Applied Microbiology and Biotechnology

, Volume 74, Issue 5, pp 937–953

Towards industrial pentose-fermenting yeast strains

  • Bärbel Hahn-Hägerdal
  • Kaisa Karhumaa
  • César Fonseca
  • Isabel Spencer-Martins
  • Marie F. Gorwa-Grauslund
Mini-Review

DOI: 10.1007/s00253-006-0827-2

Cite this article as:
Hahn-Hägerdal, B., Karhumaa, K., Fonseca, C. et al. Appl Microbiol Biotechnol (2007) 74: 937. doi:10.1007/s00253-006-0827-2

Abstract

Production of bioethanol from forest and agricultural products requires a fermenting organism that converts all types of sugars in the raw material to ethanol in high yield and with a high rate. This review summarizes recent research aiming at developing industrial strains of Saccharomyces cerevisiae with the ability to ferment all lignocellulose-derived sugars. The properties required from the industrial yeast strains are discussed in relation to four benchmarks: (1) process water economy, (2) inhibitor tolerance, (3) ethanol yield, and (4) specific ethanol productivity. Of particular importance is the tolerance of the fermenting organism to fermentation inhibitors formed during fractionation/pretreatment and hydrolysis of the raw material, which necessitates the use of robust industrial strain background. While numerous metabolic engineering strategies have been developed in laboratory yeast strains, only a few approaches have been realized in industrial strains. The fermentation performance of the existing industrial pentose-fermenting S. cerevisiae strains in lignocellulose hydrolysate is reviewed. Ethanol yields of more than 0.4 g ethanol/g sugar have been achieved with several xylose-fermenting industrial strains such as TMB 3400, TMB 3006, and 424A(LNF-ST), carrying the heterologous xylose utilization pathway consisting of xylose reductase and xylitol dehydrogenase, which demonstrates the potential of pentose fermentation in improving lignocellulosic ethanol production.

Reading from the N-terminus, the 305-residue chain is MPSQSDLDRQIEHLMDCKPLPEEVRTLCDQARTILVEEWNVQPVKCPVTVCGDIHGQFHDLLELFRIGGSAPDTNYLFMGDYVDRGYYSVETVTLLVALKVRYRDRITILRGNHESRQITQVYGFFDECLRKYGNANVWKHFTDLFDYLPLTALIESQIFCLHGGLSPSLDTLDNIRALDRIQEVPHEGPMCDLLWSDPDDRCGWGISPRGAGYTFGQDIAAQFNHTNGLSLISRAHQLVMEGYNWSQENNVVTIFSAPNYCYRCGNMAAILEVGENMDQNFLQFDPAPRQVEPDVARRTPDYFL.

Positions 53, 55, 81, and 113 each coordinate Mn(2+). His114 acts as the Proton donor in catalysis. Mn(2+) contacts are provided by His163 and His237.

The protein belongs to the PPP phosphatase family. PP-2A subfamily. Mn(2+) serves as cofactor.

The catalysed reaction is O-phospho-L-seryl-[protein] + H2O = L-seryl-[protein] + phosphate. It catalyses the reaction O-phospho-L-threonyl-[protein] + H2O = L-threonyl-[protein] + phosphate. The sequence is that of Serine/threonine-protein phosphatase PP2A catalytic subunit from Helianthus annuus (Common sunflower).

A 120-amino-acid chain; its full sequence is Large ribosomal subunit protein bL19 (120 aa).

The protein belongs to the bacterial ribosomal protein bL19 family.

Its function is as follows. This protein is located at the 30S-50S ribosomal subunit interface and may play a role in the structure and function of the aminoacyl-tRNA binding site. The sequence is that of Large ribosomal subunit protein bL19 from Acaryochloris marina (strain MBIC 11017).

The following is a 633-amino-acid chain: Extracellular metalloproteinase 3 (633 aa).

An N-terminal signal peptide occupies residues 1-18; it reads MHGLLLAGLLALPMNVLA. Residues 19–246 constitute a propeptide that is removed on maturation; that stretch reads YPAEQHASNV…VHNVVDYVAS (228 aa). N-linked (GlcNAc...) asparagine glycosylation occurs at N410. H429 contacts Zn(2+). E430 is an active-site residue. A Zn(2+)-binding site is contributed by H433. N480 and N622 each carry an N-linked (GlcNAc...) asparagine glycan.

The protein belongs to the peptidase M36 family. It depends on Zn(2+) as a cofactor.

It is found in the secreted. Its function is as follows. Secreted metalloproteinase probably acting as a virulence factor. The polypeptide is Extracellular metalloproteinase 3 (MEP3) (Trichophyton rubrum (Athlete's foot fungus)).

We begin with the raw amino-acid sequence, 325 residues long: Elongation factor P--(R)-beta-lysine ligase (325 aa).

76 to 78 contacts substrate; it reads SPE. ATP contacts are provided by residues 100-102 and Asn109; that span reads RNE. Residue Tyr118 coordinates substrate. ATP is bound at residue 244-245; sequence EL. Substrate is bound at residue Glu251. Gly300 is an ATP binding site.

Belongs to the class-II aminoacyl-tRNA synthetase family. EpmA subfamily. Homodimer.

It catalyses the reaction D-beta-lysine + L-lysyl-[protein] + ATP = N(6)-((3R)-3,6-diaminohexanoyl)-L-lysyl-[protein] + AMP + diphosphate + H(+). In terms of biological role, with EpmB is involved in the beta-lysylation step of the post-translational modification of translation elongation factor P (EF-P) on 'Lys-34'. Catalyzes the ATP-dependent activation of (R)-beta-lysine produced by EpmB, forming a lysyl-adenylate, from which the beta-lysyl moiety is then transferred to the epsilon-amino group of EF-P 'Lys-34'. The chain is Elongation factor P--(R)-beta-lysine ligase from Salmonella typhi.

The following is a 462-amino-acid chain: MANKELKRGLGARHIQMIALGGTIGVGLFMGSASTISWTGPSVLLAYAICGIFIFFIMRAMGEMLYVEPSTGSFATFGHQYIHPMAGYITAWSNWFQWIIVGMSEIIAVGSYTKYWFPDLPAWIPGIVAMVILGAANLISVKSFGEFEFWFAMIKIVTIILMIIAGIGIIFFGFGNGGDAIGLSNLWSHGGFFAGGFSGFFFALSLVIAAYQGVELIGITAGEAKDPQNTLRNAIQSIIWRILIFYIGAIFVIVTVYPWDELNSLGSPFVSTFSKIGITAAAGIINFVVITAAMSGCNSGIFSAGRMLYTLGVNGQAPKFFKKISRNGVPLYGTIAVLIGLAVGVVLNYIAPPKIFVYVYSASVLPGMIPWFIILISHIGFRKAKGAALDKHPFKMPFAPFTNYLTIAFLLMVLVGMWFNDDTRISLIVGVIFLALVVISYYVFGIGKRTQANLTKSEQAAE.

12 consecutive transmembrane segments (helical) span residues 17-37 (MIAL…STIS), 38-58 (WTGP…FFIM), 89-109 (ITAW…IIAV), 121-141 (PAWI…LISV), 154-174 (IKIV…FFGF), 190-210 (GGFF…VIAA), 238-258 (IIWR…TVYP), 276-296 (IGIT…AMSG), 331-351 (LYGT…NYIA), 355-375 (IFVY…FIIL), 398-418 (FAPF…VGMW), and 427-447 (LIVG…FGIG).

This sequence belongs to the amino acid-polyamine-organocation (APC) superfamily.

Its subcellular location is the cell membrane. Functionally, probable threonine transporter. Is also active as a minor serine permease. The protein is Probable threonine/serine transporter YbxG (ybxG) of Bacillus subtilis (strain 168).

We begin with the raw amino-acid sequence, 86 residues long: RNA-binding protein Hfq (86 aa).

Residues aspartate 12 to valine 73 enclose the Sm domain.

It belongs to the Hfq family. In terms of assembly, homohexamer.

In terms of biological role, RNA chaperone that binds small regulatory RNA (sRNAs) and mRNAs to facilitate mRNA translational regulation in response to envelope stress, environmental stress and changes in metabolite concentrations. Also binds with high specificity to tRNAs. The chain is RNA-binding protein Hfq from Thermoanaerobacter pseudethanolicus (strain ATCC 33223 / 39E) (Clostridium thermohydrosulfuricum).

Copyright information

© Springer-Verlag 2007

Authors and Affiliations

  • Bärbel Hahn-Hägerdal
    • 1
  • Kaisa Karhumaa
    • 1
  • César Fonseca
    • 2
  • Isabel Spencer-Martins
    • 2
  • Marie F. Gorwa-Grauslund
    • 1
  1. 1.Department of Applied MicrobiologyLund UniversityLundSweden
  2. 2.Centro de Recursos Microbiológicos (CREM), Biotechnology Unit, Faculty of Sciences and TechnologyNew University of LisbonCaparicaPortugal